- 1 sample contained ~20% meth and ~80% cocaine HCl
- 1 sample contained meth and ~0.2% fentanyl
Of note, none of the expected meth samples checked in Sooke and in Campbell River contained an additional active other than meth. The remaining 5 expected methamphetamine samples did not contain any meth: one was a misrepresented cocaine sample, another was primarily MSM with trace amounts of fentanyl detected (<0.1%), one sample was just MSM, and the final two samples were just sugar (one sample from Campbell River and another in Victoria).
82 expected cocaine samples were checked in June. 72% (59/82) were confirmed to be cocaine with no detectable cuts or adulterants. 16 samples contained an active component in addition to cocaine:
- Levamisole - 10 samples; an antihelminthic drug used to treat parasitic worm infections, commonly seen as a cut in cocaine
- Phenacetin - 1 sample; “super buff” a tylenol-like drug, commonly seen as a cut in cocaine
- Fentanyl - 4 samples:
- 1 sample was residue from a pipe that contained trace fentanyl (<0.1%) and trace etizolam (<0.1%) attributed to reuse of the pipe for different substances.
- 2 samples contained ~1% fentanyl and caffeine which appeared to be cross contamination with shared baggies containing a down sample
- 1 sample contained trace fentanyl (<0.1%) confirmed via strip test and mass spectrometry that could not easily be attributed to direct cross contamination
- Benzocaine - 1 sample; a topical local anaesthetic
- Ketamine - 1 sample. This sample was found to be ~50% cocaine, 25% ketamine, and 25% inositol (a sugar).
2 expected cocaine samples were found to contain no cocaine and instead were found to be methamphetamine. The remaining 5 expected cocaine samples were all baggies with trace amounts of residue too sparse for us to run any of our tests beyond the fentanyl strip test (all negative).
A considerable amount of MDMA/MDA was checked in June, largely at the Otherworld festival and by folks in Victoria gearing up for the festival season. 67% (56/83) of expected MDA/MDMA samples checked were confirmed to be the expected MDA/MDMA, with the MDMA-to-MDA mixup representing a majority of the remaining samples:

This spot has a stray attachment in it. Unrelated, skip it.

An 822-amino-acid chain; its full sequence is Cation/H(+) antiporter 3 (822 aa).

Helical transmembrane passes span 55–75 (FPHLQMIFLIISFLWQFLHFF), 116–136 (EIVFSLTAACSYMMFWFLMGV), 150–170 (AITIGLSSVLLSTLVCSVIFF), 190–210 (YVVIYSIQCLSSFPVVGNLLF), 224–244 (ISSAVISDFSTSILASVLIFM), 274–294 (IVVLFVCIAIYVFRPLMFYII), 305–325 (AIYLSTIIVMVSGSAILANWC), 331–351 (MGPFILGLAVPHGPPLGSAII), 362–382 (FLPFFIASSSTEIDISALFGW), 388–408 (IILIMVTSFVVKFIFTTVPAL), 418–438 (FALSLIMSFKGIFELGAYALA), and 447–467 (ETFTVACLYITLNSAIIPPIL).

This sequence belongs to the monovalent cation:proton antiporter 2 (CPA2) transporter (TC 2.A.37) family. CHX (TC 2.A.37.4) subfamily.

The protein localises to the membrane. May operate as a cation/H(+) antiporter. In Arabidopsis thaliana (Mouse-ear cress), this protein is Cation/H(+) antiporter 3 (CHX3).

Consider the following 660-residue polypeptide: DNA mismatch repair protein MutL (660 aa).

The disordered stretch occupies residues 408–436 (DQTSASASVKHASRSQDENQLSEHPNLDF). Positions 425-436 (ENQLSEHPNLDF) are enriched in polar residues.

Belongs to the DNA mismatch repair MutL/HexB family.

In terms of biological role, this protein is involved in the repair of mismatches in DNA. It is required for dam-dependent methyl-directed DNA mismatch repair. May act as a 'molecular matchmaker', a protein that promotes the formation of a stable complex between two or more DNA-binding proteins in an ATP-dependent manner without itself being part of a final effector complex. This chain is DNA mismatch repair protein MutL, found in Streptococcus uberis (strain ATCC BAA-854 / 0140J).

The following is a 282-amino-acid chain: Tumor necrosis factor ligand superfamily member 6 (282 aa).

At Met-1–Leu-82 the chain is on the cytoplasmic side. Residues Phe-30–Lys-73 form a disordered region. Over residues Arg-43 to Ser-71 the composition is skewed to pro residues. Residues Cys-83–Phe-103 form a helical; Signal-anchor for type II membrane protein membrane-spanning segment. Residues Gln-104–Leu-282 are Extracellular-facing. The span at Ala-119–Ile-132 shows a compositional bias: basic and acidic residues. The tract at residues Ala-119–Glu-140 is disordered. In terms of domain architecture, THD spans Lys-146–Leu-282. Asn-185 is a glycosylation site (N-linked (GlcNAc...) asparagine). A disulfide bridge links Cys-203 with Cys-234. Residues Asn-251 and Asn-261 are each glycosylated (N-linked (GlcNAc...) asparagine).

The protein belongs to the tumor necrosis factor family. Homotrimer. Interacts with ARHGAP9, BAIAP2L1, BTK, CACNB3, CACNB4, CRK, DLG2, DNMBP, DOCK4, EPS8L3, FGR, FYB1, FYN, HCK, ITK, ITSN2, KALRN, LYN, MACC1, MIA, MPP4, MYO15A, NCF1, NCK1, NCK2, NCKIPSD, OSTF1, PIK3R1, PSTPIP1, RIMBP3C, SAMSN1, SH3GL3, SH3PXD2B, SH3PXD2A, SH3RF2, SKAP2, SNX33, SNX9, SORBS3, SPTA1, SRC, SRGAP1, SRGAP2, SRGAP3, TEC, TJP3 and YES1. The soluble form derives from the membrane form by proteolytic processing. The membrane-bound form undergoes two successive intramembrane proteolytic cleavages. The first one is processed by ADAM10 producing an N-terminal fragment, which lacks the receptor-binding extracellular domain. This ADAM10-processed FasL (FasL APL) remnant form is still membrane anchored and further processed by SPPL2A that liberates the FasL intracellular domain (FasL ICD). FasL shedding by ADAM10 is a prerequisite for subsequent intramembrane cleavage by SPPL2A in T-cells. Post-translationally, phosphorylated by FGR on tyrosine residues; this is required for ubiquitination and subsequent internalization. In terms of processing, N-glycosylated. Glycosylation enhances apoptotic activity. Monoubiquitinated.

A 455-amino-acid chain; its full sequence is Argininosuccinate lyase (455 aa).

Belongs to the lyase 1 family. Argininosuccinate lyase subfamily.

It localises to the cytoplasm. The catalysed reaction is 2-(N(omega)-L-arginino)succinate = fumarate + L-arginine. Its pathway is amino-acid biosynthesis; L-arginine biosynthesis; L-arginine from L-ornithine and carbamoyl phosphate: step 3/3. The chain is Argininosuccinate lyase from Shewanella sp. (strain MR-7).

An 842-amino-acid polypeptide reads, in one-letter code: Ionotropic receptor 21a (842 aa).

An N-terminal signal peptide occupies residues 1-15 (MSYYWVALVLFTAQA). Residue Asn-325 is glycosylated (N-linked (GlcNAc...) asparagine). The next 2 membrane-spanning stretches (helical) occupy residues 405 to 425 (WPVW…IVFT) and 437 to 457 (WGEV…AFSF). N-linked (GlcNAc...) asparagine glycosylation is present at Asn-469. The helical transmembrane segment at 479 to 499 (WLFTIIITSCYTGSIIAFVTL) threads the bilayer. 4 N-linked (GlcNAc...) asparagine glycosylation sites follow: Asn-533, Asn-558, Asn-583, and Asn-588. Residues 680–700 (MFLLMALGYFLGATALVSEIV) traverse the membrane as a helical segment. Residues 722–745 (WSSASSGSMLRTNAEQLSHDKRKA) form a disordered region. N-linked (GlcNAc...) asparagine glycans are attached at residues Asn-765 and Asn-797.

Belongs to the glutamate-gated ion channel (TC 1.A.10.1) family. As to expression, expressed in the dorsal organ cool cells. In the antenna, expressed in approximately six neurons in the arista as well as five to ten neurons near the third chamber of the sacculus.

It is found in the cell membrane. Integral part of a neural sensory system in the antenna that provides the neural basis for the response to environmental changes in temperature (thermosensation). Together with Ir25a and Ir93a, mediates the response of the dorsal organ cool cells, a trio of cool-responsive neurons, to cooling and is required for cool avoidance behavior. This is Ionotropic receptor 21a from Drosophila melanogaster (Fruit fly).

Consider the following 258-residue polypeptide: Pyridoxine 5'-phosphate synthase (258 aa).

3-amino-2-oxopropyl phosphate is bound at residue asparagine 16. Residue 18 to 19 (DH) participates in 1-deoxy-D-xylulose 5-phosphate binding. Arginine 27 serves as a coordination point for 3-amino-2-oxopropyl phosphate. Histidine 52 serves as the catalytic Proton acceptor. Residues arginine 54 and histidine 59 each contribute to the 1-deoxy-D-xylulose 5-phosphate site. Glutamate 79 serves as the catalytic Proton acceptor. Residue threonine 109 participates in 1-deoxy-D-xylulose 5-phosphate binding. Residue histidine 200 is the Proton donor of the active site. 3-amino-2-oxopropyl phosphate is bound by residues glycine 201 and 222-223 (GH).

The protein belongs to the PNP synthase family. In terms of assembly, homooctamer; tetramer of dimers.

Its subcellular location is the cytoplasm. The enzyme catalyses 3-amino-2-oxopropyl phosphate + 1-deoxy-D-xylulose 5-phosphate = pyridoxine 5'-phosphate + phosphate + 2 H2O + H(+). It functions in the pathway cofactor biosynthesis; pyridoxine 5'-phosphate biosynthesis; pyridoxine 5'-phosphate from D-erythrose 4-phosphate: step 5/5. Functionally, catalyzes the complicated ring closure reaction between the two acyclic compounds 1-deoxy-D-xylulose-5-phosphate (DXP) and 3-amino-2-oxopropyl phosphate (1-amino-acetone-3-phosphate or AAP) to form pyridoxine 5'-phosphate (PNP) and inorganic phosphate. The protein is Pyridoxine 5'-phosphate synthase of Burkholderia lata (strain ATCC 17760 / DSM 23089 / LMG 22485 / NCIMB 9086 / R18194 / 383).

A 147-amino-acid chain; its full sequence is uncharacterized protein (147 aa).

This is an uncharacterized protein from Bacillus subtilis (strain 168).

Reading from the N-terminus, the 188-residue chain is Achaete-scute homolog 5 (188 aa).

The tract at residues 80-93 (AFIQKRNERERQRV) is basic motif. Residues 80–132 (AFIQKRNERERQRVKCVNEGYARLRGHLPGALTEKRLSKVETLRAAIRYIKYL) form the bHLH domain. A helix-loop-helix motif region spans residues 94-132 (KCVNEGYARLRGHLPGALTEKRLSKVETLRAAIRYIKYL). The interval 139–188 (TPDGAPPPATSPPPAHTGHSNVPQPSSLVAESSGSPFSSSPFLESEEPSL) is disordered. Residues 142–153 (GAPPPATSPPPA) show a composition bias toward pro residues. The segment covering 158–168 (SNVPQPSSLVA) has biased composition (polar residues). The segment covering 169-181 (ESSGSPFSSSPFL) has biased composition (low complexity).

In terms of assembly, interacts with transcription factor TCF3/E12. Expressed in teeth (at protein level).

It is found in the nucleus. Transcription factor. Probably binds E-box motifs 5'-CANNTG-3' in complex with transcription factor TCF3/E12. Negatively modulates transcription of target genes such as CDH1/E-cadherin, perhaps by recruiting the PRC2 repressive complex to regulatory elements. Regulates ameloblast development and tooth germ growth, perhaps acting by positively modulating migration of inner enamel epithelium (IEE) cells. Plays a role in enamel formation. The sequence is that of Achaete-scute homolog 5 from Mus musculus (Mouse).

- 15 expected MDMA samples were found to just be MDA
- 2 expected MDA samples were found to be MDMA instead
- 7 samples were found to contain both MDMA and MDA
- 1 sample checked at Otherworld contained both MDMA and ethylone, a cathinone entactogen and stimulant
- 1 sample was found to contain MDMA and trace amounts of fentanyl (<0.1%). The presence of fentanyl in this sample was confirmed via strip test and mass spectrometry, however we suspect there may have been cross contamination as a later test on another portion of the same batch was negative for fentanyl on all instruments
- 1 sample was too sparse for us to run any tests other than the fentanyl strip test (which was negative)
With as much MDMA as we tested in June, we saw the full display of MDMA’s colours. From white powders to light blue sand to grungy brown chunks to transparent purple crystals, MDMA’s outfits were as eclectic as those worn by the festival goers bringing in the samples.
K is still mostly K and was a close rival to MDMA for the most popular drug checked at Otherworld. 93% (38/41) expected ketamine samples checked were found to be ketamine with no other active compounds detected, however 3 samples were cut with MSM and another was cut with xylitol. One sample was found to contain both ketamine and MDMA (2%) and two samples did not contain any ketamine and were found to contain other active compounds:
- 1 sample was methamphetamine as a single component
- 1 sample was a clearly mislabelled down sample (baggie mixup) containing caffeine and 11% fentanyl
62% (13/21) of the benzodiazepine samples checked in June came to our service in the form of pressed pills that were expected to be alprazolam (Xanax). Only two of the pressed pills were confirmed to contain alprazolam. Within the 11 other pressed pills, one sample was just a sugar pill, while the remaining samples were found to contain a benzo or benzo-related drug other than alprazolam:
- Etizolam - 6 samples. Etizolam is ~2x weaker than alprazolam, though the concentration of each pill may be quite variable
- One sample additionally contained the topical anaesthetic lidocaine
- Flualprazolam - 3 samples. Flualprazolam is ~2x stronger than alprazolam in terms of dosage but has a similar duration of effect (5-8 hours)
- Two of these samples also contained flubromazolam. Flubromazolam is ~5x-10x stronger than alprazolam in terms of dosage and the duration is much longer with effects lasting ~12 hours
- Undifferentiated benzodiazepine - 1 sample. We could not confirm the identity of the benzo present in this sample, though the benzo strip was positive
The other 38% (8/21) of expected benzodiazepine samples came to us in the form of white or crystalline powders, none of which were “simply as expected”:
- 4 unknown expected benzo powder samples were misrepresented opioid-down samples containing flubromazepam, fentanyl, xylazine, and caffeine, with a range of concentrations between samples
- 2 unknown expected benzo powder samples contained no benzodiazepine and were found to be benzocaine instead. Despite their admittedly confusing names, benzocaine is not a benzodiazepine. Benzocaine, a topical anaesthetic, is strictly approved for topical use and may be harmful if ingested.